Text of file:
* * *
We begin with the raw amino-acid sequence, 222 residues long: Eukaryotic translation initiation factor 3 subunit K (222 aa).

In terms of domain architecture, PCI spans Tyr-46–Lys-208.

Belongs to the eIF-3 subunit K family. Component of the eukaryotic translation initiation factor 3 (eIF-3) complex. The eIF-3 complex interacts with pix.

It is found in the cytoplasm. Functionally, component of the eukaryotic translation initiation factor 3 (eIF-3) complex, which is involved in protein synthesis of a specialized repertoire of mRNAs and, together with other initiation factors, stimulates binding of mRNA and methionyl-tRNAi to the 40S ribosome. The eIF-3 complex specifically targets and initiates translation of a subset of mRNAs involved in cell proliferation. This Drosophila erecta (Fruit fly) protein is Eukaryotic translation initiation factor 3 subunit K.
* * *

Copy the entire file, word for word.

We begin with the raw amino-acid sequence, 222 residues long: Eukaryotic translation initiation factor 3 subunit K (222 aa).

In terms of domain architecture, PCI spans Tyr-46–Lys-208.

Belongs to the eIF-3 subunit K family. Component of the eukaryotic translation initiation factor 3 (eIF-3) complex. The eIF-3 complex interacts with pix.

It is found in the cytoplasm. Functionally, component of the eukaryotic translation initiation factor 3 (eIF-3) complex, which is involved in protein synthesis of a specialized repertoire of mRNAs and, together with other initiation factors, stimulates binding of mRNA and methionyl-tRNAi to the 40S ribosome. The eIF-3 complex specifically targets and initiates translation of a subset of mRNAs involved in cell proliferation. This Drosophila erecta (Fruit fly) protein is Eukaryotic translation initiation factor 3 subunit K.